One of the giants of Southern Soul, Rick Hall’s decision to sign Clarence was vindicated. Between 1966 and 1973, Clarence was one of the most successful acts Rick Hall discovered. While Candi Staton was the first Lady of of Fame Records, her one-time husband, Clarence Carter was one of the most successful male artists. A hugely talented singer and songwriter, Clarence Carter could breath life, emotion and meaning into a song. The lyrics come to life, with Clarence sounding as if he’s lived and survived the tales of love, and love gone wrong. It’s no wonder Clarence enjoyed such success.
Accompanying Clarence were some of the greatest musicians of the sixties and seventies. Collectively, they were known as the Muscle Shoals Rhythm Section. They provided the heartbeat for numerous Southern Soul classics. Then there’s the backing vocalists, who included Candi Staton. Add to this are a whole host of staff songwriters, including George Jackson. The final piece of the jigsaw, was the man with the Midas touch, producer Rick Hall, who owned Fame. He produced Clarence for Fame, Atlantic and then Fame, once again. When Clarence Carter is added to the equation, musical magic happens. This musical magic resulted in the most successful period of Clarence Carter’s career.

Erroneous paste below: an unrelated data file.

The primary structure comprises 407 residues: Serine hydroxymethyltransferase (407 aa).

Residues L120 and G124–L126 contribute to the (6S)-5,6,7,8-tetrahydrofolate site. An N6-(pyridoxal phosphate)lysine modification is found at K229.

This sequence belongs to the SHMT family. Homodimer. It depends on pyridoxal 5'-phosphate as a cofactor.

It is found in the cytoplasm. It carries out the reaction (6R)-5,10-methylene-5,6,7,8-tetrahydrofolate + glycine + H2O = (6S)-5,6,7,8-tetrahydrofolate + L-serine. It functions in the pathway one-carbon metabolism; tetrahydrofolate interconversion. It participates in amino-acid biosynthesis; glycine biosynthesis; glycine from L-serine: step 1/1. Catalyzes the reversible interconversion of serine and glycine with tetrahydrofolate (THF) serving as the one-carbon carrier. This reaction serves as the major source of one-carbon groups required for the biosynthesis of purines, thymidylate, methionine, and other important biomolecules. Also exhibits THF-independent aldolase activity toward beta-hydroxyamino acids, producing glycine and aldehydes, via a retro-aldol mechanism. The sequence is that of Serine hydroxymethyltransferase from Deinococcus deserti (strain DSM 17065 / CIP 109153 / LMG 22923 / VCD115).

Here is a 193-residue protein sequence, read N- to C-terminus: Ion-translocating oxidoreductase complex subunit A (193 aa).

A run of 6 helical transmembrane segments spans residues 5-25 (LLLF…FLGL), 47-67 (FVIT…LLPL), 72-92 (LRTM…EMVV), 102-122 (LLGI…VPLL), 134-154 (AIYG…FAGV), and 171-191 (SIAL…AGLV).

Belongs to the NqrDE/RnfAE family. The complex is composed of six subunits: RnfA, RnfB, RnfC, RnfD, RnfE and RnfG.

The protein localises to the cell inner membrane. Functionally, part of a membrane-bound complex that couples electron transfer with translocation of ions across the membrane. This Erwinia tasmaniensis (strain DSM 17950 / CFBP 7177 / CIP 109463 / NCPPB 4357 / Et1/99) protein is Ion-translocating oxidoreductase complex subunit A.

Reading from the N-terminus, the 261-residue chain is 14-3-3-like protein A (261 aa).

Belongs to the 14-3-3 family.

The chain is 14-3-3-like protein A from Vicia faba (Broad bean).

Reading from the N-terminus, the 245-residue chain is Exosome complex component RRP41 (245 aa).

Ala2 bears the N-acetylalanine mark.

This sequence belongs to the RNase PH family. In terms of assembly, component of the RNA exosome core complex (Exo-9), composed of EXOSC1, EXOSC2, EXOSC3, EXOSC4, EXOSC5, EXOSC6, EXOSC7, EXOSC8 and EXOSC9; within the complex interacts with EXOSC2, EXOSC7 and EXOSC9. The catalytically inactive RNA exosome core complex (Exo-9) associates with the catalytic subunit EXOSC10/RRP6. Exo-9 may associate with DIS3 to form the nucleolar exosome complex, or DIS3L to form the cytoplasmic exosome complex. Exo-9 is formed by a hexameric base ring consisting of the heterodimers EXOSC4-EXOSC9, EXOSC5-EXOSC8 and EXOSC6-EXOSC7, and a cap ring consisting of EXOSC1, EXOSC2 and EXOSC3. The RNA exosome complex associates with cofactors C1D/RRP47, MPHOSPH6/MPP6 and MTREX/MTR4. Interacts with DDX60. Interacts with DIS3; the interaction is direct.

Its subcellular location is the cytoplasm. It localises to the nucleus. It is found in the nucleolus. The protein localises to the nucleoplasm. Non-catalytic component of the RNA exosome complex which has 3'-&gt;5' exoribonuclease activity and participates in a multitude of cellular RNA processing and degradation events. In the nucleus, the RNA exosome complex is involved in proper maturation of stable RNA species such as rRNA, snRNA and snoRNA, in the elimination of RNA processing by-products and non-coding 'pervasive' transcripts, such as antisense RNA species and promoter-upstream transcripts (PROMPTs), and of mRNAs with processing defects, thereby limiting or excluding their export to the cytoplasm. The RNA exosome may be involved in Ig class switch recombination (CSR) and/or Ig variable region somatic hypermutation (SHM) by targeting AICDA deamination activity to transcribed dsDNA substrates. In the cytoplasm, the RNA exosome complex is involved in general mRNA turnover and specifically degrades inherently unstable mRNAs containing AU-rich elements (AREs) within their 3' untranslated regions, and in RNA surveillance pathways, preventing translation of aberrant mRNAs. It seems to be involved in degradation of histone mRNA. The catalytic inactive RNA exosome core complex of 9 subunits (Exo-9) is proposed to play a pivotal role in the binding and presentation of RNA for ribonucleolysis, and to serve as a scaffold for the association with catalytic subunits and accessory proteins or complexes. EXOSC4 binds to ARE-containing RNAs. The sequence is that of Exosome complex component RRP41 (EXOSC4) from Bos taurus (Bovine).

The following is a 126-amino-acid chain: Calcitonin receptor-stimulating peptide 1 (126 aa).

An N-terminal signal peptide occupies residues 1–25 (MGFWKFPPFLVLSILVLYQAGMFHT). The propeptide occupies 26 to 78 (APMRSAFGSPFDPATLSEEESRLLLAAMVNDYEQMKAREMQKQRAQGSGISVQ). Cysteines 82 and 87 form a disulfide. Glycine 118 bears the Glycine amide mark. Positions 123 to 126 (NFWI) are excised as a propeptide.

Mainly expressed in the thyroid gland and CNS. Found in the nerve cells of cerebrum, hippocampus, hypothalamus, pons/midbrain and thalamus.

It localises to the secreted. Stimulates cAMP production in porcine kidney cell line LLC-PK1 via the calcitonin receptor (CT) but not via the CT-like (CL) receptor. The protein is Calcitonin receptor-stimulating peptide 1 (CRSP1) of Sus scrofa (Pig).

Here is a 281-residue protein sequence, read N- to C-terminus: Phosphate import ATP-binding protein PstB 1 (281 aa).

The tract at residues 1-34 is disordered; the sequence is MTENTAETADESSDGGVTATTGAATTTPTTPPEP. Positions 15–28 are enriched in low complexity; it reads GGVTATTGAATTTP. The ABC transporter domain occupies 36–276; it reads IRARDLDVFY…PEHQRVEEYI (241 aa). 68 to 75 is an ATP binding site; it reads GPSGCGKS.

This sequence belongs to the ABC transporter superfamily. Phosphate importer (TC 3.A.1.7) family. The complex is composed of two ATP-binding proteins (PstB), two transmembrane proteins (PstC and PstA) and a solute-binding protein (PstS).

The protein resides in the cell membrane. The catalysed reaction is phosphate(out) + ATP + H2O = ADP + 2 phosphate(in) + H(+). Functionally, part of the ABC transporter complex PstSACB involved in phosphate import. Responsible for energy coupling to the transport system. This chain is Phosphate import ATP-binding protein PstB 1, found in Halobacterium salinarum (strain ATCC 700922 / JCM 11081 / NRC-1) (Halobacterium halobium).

Following Clarence Carter’s time at Fame, he never enjoyed the same commercial success. Undeterred he continued to release albums and played live. He’s enjoyed a long and successful career, and 2012, marked the fiftieth anniversary of his first single. Since then, Clarence Carter has released around thirty albums. However, the best music of his career is the music he recorded at Fame Studios with Rick Hall. This includes the twenty-two tracks on Clarence Carter-The Fame Singles Volume 2 1970-1973, which along with Clarence Carter-The Fame Singles Volume 1 1967-1970, which are the perfect introduction to a giant of Southern Soul, Clarence Carter. Standout Tracks: Patches, Scratch My Back (And Mumble In My Ear), Lonesomest Lonesome and I Got Another Woman.
CLARENCE CARTER-THE FAME SINGLES VOLUME 2 1970-73.